Maybe we should try this here…February 19, 2010Jon Brooks 2 Comments »
Imagine that you are an old lady from a poor household in a town in the outskirts of Chennai city, India. All you have wanted desperately for the last year and a half is to get a title in your name for the land you own, called patta. You need this land title to serve as a collateral for a bank loan you have been hoping to borrow to finance your granddaughter’s college education. But there has been a problem: the Revenue Department official responsible for giving out the patta has been asking you to pay a little fee for this service. That’s right, a bribe. But you are poor (you are officially assessed to be below the poverty line) and you do not have the money he wants. And the most absurd part about the scenario you find yourself in is that this is a public service that should be rendered to you free of charge in the first place. What would you do? You might conclude, as you have done for the last 1-1/2 years, that there isn’t much you can do…but wait, you just heard about a local NGO by the name of 5th Pillar and it just happened to give you a powerful ally: a zero rupee note.
…5th Pillar…has a unique initiative to mobilize citizens to fight corruption. In India, petty corruption is pervasive – people often face situations where they are asked to pay bribes for public services that should be free. 5th Pillar distributes zero rupee notes in the hopes that ordinary Indians can use them as a means to protest demands for bribes by public officials…
…the idea was first conceived by an Indian physics professor at the University of Maryland, who, in his travels around India, realized how widespread bribery was. He came up with the idea of printing zero-denomination notes and handing them out to officials whenever he was asked for kickbacks as a way to show his resistance. (He) took this idea further: to print them en masse, widely publicize them, and give them out to the Indian people…The first batch of 25,000 were met with such demand that 5th Pillar has ended up distributing one million zero-rupee notes to date. Along the way, the organization has collected many stories from people using them to successfully resist engaging in bribery.
One such story was our earlier case about the old lady and her troubles with the Revenue Department official over a land title. Fed up with requests for bribes and equipped with a zero rupee note, the old lady handed the note to the official. He was stunned. Remarkably, the official stood up from his seat, offered her a chair, offered her tea and gave her the title she had been seeking for the last year and a half to obtain without success. Had the zero rupee note reached the old lady sooner, her granddaughter could have started college on schedule and avoided the consequence of delaying her education for two years. In another experience, a corrupt official in a district in Tamil Nadu was so frightened on seeing the zero rupee note that he returned all the bribe money he had collected for establishing a new electricity connection back to the no longer compliant citizen.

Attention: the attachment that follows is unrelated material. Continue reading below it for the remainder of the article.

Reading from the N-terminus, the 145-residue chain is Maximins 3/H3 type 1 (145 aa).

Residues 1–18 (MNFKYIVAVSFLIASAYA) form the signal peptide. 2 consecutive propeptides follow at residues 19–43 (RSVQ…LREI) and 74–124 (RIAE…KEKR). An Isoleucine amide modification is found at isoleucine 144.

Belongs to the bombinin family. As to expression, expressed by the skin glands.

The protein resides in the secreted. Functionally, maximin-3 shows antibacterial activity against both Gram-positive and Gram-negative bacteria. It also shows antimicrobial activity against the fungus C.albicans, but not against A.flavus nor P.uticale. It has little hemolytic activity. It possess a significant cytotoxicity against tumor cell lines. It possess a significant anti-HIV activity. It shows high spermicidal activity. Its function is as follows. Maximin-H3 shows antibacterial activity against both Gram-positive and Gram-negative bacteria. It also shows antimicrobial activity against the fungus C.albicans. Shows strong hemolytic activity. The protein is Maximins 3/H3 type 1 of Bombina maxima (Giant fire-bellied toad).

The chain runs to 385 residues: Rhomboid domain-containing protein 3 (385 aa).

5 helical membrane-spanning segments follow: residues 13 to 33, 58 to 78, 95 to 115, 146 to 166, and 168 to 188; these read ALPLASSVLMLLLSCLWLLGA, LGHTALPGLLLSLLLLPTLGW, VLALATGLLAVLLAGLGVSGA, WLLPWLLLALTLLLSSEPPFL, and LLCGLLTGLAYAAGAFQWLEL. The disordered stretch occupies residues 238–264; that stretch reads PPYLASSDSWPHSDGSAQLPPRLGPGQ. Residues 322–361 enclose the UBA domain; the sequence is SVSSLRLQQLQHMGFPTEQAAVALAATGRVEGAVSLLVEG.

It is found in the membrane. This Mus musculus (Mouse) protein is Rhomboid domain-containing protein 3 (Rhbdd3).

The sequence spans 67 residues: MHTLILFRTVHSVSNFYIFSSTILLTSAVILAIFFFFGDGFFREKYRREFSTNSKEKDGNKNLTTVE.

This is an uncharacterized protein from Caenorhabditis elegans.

…bribery is a crime in India punishable with jail time. Corrupt officials seldom encounter resistance by ordinary people that they become scared when people have the courage to show their zero rupee notes, effectively making a strong statement condemning bribery. In addition, officials want to keep their jobs and are fearful about setting off disciplinary proceedings, not to mention risking going to jail. More importantly…people are willing to stand up against the practice that has become so commonplace because they are no longer afraid: first, they have nothing to lose, and secondly, they know that this initiative is being backed up by an organization—that they are not alone in this fight.
Wonder what Americans would use zero-dollar notes for. Maybe send them to banks that charge onerous fees, telemarketing firms, or political candidates?
Someone should get on this, pronto.